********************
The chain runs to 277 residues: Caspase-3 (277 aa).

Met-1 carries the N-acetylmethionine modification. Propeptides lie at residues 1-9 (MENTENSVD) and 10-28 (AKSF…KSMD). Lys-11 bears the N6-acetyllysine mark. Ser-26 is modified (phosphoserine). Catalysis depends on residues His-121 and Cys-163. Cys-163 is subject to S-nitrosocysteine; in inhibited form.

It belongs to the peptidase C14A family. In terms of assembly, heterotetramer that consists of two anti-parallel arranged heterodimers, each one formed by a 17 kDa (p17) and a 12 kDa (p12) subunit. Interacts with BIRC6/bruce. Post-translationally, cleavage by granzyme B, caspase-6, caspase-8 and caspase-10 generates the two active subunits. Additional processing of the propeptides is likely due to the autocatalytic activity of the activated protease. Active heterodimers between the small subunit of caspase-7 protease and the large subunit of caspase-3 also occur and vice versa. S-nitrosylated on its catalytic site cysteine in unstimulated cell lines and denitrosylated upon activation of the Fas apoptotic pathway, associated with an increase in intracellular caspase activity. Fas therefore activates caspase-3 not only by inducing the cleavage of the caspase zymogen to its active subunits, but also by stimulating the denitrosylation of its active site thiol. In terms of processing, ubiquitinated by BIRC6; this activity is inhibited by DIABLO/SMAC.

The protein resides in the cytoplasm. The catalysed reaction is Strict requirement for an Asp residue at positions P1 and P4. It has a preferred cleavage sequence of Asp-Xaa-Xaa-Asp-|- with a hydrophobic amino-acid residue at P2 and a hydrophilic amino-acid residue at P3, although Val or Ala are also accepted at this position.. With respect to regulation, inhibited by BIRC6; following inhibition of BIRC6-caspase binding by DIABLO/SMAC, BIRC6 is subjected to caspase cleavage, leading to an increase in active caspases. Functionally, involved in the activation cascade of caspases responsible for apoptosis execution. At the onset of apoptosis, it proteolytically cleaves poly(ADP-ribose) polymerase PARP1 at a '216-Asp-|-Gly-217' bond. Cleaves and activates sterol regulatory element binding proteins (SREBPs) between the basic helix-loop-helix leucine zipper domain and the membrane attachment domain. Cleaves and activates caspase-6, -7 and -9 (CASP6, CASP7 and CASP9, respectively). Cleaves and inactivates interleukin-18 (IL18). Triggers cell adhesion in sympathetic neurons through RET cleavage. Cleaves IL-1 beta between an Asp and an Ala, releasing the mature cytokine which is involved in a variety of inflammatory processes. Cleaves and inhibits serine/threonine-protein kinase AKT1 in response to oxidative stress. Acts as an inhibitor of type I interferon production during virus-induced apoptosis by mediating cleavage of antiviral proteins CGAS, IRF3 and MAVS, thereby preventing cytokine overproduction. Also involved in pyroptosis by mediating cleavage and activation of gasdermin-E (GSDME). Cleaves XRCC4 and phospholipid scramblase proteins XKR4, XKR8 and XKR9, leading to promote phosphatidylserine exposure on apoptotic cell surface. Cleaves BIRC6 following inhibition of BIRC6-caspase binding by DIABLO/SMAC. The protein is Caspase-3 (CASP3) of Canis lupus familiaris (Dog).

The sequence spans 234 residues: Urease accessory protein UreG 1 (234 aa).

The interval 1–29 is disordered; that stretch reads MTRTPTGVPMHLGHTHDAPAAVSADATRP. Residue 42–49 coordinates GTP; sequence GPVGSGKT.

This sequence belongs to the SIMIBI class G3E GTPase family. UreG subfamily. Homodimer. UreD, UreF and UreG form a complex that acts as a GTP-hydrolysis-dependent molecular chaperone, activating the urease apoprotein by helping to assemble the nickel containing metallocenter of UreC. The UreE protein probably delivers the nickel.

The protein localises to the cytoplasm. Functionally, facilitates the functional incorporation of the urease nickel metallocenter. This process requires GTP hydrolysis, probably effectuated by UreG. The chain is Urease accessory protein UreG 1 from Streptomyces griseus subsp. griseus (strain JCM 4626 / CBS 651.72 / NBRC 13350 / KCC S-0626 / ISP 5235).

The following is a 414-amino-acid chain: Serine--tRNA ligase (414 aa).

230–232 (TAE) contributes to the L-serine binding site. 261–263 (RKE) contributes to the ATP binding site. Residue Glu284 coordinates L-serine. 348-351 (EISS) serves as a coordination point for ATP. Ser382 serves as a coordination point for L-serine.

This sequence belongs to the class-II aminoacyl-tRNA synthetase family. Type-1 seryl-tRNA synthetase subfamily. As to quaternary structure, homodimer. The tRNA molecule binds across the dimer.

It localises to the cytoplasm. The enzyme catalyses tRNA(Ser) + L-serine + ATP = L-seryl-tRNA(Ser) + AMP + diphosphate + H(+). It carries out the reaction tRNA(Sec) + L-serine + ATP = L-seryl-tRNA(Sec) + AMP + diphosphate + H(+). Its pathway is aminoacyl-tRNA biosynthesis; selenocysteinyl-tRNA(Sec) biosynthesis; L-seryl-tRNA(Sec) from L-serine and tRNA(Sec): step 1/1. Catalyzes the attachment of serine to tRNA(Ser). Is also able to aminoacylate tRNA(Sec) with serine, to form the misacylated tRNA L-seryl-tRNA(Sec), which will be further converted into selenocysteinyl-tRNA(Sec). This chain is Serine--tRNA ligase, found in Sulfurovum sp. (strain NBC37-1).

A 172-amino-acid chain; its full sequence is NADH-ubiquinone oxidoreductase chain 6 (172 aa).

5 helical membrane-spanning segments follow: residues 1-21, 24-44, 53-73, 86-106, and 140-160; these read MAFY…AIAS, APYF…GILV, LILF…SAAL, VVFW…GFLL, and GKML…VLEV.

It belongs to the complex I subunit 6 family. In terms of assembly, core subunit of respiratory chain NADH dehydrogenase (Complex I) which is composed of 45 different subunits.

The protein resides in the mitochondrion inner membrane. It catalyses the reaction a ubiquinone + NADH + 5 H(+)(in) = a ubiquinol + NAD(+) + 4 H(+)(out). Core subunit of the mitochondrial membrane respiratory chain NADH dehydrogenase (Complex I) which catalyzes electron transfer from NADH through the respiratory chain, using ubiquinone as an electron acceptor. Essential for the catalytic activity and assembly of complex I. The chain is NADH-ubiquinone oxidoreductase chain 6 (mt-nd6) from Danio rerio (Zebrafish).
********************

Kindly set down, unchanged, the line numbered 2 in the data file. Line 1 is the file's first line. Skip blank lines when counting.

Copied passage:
Met-1 carries the N-acetylmethionine modification. Propeptides lie at residues 1-9 (MENTENSVD) and 10-28 (AKSF…KSMD). Lys-11 bears the N6-acetyllysine mark. Ser-26 is modified (phosphoserine). Catalysis depends on residues His-121 and Cys-163. Cys-163 is subject to S-nitrosocysteine; in inhibited form.